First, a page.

Abstract

Arrhinoceratops brachyops is a poorly understood chasmosaurine ceratopsid from the Upper Cretaceous Horseshoe Canyon Formation of Alberta, previously described on the basis of only a single skull. Here, we report on a second specimen attributable to this species, including a relatively complete skull, syncervical, and partial left forelimb. This second specimen clarifies aspects of morphology not visible in the holotype, and also elucidates variation in A. brachyops. The species is distinguished by a square-shaped triangular process of the premaxilla, a steeply inclined triturating surface of the predentary, and a triangular nasal horncore in horizontal section. The dentary is also distinctive in bearing a bony lateral ridge similar to that of Anchiceratops ornatus, but more strongly developed. Phylogenetic analysis cannot resolve the relationships of Arrhinoceratops beyond the level of Chasmosaurinae, owing to both missing data and conflicting characters. However, we do find some support for a deep split within Chasmosaurinae, contrary to conventional topologies. We also report on other fragmentary specimens plausibly attributable to A. brachyops that suggest a minimum age range of approximately 750 ka for this species.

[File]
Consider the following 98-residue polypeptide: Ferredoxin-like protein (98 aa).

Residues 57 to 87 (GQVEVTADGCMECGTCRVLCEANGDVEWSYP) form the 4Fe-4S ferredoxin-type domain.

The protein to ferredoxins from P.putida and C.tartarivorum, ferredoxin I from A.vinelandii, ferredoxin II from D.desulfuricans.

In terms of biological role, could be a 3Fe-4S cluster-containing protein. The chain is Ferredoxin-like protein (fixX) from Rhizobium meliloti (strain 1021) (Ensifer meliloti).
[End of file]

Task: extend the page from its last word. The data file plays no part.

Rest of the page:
You do not currently have access to this article.